Councilmen Tim Kelly and Dorian Chavez have both shown support for the ordinance, with Councilwoman Anne Duffy dismissing the measure as “simply a Facebook post” and Councilman Mel Kirkland snubbing it outright.
“The mayor is all for protecting the life of the terrestrials with his mask mandate,” Kelly said. “I am sure he will protect the lives of those in the aquatic womb.”
Echoing Kelly in a video posted to Facebook, Chavez said he “definitely support[s] him.”
“I think protecting our children from being murdered after they’re born… I don’t think that’s really a state issue. In most cases, if a child is killed after it is born, that’s considered murder,” Chavez said. “If, I guess, you do it when they’re still in the woman’s uterus… that’s just abortion, right? You’re still killing the baby. I’ve always stood for the kids, I’ve gotten a lot of heat for standing up for the children, but I’m going to keep doing that.”
The ordinance would enforce the abortion outlaw by holding abortion providers liable to the families of aborted children, allowing those relatives to sue providers. It also sets penalties against abortion providers to be paid if Roe v. Wade is overturned.
“Private enforcement . . . may be brought against any person, corporation, or entity that commits an unlawful act . . . upon the effective date of the ordinance, regardless of whether the Supreme Court has overruled Roe v. Wade, 410 U.S. 113 (1973), or Planned Parenthood v. Casey, 505 U.S. 833 (1992), and regardless of whether the current jurisprudence of the Supreme Court permits states and municipalities to punish those who violate abortion prohibitions,” the ordinance reads.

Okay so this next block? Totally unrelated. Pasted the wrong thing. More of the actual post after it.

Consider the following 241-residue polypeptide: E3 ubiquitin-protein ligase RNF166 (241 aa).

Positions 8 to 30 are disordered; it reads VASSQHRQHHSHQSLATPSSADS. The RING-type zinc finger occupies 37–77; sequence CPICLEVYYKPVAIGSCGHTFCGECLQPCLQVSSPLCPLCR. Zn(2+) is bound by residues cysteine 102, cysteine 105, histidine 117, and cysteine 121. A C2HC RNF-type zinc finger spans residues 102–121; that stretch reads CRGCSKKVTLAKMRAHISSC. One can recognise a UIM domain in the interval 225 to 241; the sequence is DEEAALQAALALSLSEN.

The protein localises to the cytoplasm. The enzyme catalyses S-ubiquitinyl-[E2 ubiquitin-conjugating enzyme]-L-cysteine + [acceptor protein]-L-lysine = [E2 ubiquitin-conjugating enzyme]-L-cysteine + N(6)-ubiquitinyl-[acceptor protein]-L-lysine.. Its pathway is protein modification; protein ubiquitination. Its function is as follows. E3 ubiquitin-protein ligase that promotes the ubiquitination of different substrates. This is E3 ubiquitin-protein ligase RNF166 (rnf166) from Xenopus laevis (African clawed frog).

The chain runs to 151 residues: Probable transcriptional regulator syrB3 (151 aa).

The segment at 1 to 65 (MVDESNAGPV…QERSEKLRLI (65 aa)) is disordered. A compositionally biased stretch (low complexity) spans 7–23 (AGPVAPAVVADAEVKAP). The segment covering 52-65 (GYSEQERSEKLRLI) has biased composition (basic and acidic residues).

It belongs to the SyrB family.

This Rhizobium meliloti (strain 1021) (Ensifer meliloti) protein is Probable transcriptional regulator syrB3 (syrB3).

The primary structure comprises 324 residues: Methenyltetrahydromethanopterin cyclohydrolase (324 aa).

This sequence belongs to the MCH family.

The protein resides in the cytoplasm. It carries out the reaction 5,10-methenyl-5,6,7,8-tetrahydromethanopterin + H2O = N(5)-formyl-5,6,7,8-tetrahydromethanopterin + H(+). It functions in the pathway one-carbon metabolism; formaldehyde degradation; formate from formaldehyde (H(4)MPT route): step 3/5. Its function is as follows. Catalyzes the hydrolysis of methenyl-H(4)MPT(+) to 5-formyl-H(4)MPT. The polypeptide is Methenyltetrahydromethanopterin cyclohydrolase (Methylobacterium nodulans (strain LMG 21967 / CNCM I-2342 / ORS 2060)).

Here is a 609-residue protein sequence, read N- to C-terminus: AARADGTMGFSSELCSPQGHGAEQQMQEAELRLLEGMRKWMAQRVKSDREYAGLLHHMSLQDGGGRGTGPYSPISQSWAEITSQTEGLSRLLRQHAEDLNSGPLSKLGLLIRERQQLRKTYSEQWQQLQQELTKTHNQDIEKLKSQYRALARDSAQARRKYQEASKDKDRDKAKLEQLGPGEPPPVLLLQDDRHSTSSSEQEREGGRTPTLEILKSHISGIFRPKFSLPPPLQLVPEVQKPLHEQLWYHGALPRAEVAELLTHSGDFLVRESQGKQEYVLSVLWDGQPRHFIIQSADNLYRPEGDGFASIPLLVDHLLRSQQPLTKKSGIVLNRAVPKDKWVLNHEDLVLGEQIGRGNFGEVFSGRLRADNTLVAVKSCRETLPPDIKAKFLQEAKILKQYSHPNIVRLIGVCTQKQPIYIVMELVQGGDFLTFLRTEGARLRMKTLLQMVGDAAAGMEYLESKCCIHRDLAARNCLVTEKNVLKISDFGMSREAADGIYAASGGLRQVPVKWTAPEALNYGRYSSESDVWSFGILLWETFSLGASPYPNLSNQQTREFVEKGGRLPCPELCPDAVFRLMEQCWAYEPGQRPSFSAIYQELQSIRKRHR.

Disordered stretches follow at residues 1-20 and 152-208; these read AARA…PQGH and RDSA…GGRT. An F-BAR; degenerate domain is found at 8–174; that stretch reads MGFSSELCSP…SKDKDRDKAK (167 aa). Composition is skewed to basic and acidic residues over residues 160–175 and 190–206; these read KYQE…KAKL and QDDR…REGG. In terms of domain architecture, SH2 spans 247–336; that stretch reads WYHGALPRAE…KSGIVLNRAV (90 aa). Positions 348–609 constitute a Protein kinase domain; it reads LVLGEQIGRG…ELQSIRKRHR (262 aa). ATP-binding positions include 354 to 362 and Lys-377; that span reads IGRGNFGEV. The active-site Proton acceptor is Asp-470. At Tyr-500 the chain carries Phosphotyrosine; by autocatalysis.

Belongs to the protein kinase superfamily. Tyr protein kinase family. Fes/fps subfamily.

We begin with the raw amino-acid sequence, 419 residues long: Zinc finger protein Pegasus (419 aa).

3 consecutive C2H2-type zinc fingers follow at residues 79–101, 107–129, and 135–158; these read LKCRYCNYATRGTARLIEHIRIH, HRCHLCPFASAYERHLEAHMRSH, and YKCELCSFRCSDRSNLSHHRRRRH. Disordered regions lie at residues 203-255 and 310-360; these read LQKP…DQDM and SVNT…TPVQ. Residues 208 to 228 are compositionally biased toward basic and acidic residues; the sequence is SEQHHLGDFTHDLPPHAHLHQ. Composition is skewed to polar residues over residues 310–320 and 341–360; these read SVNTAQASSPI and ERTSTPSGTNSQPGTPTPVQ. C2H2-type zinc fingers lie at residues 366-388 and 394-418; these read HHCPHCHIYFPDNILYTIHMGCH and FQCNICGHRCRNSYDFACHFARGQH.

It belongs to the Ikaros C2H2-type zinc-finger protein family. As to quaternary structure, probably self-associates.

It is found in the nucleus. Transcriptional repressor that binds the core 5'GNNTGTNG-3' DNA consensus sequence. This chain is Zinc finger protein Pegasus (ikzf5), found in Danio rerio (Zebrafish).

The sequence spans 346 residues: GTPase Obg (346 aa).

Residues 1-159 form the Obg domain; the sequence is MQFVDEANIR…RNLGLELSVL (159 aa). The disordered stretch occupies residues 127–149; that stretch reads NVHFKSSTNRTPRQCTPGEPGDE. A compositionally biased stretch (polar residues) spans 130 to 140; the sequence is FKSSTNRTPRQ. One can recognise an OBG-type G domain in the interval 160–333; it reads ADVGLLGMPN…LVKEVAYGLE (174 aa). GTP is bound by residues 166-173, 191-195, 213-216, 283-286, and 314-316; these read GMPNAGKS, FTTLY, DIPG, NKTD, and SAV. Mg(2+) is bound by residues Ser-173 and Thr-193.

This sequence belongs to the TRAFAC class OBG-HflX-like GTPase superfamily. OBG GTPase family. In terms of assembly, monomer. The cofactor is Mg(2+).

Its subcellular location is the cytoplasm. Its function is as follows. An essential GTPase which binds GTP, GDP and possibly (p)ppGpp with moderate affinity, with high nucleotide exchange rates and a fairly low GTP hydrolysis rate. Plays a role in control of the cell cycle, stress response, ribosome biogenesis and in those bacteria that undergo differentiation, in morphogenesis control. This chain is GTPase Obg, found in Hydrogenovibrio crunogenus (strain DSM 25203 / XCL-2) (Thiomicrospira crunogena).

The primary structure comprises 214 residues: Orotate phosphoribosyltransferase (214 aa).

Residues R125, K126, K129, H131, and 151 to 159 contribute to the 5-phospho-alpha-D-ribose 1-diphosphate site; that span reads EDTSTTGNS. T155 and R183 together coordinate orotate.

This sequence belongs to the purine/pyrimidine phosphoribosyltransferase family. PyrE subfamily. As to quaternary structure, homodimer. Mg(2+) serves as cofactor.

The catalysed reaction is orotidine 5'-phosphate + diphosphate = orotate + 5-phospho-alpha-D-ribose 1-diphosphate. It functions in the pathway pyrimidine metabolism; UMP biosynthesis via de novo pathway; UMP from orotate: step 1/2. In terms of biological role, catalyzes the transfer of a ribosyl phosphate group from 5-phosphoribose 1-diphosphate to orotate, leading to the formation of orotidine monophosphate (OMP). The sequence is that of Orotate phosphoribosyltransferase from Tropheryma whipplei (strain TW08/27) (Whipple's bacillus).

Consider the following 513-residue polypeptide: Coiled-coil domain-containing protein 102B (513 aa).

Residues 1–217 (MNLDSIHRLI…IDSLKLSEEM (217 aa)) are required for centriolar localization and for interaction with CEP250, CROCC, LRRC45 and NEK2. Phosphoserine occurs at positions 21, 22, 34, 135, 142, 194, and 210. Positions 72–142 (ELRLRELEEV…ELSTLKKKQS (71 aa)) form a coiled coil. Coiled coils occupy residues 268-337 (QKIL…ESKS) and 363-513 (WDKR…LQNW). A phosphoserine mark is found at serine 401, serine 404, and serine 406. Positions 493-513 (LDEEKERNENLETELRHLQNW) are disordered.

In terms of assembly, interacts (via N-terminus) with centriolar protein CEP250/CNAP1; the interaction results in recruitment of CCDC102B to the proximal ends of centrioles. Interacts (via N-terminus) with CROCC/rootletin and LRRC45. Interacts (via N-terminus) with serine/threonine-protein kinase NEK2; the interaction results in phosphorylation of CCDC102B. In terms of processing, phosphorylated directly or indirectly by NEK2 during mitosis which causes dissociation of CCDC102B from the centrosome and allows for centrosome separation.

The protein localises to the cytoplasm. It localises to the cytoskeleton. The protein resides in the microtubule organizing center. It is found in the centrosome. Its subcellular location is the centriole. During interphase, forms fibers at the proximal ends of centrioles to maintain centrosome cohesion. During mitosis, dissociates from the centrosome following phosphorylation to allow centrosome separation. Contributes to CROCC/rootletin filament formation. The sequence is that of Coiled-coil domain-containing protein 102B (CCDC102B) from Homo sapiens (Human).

Mayor Corbin Van Arsdale and other council members have dismissed the proposal, with Van Arsdale calling it a media stunt.
“Tim Kelly has a long history of stirring up division within our community to get the attention he craves,” he said.
Responding by email to The Texan, Duffy likewise snubbed the ordinance.
“As far as I’m concerned, this is not a city council initiative and simply a FB post,” Duffy wrote.
According to other members of the council, the proposed ordinance has not yet made its way onto the agenda. No discussions concerning it have taken place between members, formally or informally. Kirkland spoke strongly against the ordinance, saying its enactment would constitute a misuse of valuable city resources.
“This is a national issue, not a local issue. We focus on critical services provided to the residents of Cedar Park,” Kirkland said. “We serve all residents of Cedar Park per our city charter, and this is not something that should be in our wheelhouse. This is one of the biggest problems with local governments. They need to stay in their lane.”
Councilman Mike Guevara agreed that abortion law lies outside the purview of local governments but said that he would vote for the ordinance as a symbolic resolution rather than an enforceable law.
“I’m staunchly pro-life, so if there was something along that type of a resolution, then I would consider voting for that… If there was going to be anything that had any type of enforcement, or any type of teeth to it, then I would vote against it,” Guevara said. “It would have to be something that’s unenforceable because I don’t want the city to be attacked or have a lawsuit filed against us. That would use city resources for something that I look at as a federal issue at this point.”
The ordinance is the brainchild of Mark Lee Dickson, director of Right to Life of East Texas, who tailored a similar ordinance for Lubbock earlier this month. Dickson told The Texan that the city of Ropesville is also currently considering it.
“Councilman Tim Kelly and Councilman Dorian Chavez are in the right for seeing the need to outlaw abortion within the city limits of Cedar Park,” Dickson said. “It’s time for all of our cities to stand up and to take a definitive action to make sure no unborn children are ever murdered in our cities.”
East Mountain was the last town to adopt this ordinance.
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